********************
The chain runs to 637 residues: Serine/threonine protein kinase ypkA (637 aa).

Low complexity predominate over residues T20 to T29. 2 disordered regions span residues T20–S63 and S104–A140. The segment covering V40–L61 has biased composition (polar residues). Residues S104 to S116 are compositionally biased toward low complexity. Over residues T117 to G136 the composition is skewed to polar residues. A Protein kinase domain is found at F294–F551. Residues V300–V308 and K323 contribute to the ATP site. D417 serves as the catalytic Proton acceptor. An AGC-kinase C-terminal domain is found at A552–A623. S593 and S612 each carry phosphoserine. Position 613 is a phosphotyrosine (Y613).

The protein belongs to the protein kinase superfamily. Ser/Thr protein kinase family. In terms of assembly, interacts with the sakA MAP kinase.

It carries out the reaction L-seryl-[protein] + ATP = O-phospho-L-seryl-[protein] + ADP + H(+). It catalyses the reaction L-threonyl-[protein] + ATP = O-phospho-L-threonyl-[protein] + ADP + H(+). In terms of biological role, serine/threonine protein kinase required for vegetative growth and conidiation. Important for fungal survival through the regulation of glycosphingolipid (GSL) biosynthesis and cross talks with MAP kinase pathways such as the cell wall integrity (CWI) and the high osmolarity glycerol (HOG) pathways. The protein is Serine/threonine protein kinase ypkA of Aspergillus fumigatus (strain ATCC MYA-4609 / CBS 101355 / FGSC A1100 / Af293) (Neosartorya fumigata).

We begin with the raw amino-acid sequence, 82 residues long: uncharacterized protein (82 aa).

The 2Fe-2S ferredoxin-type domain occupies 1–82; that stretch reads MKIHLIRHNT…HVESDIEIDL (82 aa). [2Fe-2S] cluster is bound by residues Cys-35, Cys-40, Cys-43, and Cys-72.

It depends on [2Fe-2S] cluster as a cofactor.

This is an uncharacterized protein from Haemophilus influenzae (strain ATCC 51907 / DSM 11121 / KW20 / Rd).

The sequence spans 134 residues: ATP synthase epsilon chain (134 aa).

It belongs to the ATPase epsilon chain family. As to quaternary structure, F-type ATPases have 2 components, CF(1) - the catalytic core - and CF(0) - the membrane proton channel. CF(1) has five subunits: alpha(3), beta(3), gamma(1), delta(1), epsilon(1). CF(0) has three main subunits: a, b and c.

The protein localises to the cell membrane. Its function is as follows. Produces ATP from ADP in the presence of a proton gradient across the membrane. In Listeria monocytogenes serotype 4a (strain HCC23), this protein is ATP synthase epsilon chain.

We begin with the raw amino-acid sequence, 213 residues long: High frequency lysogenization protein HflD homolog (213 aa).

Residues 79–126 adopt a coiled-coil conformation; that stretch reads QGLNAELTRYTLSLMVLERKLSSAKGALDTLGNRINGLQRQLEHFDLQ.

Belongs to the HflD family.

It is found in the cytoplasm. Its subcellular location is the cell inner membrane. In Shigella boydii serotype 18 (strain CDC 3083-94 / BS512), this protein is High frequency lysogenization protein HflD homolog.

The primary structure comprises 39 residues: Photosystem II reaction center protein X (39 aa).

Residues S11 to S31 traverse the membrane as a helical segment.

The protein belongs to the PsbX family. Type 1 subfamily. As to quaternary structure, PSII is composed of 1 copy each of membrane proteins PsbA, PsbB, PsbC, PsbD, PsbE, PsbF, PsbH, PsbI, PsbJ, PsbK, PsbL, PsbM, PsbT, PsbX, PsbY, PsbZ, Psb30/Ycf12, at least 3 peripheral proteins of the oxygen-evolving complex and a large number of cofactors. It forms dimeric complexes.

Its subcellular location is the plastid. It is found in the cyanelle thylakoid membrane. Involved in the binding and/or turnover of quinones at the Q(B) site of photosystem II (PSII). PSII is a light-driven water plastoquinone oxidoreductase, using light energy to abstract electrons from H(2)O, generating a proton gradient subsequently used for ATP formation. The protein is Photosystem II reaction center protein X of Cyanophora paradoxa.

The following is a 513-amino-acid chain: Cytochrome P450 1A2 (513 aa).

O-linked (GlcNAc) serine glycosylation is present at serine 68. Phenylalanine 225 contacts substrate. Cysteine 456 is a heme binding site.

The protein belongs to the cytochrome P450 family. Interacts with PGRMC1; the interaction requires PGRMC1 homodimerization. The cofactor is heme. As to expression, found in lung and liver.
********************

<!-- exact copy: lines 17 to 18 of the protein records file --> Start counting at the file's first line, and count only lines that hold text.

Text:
Residues S11 to S31 traverse the membrane as a helical segment.

The protein belongs to the PsbX family. Type 1 subfamily. As to quaternary structure, PSII is composed of 1 copy each of membrane proteins PsbA, PsbB, PsbC, PsbD, PsbE, PsbF, PsbH, PsbI, PsbJ, PsbK, PsbL, PsbM, PsbT, PsbX, PsbY, PsbZ, Psb30/Ycf12, at least 3 peripheral proteins of the oxygen-evolving complex and a large number of cofactors. It forms dimeric complexes.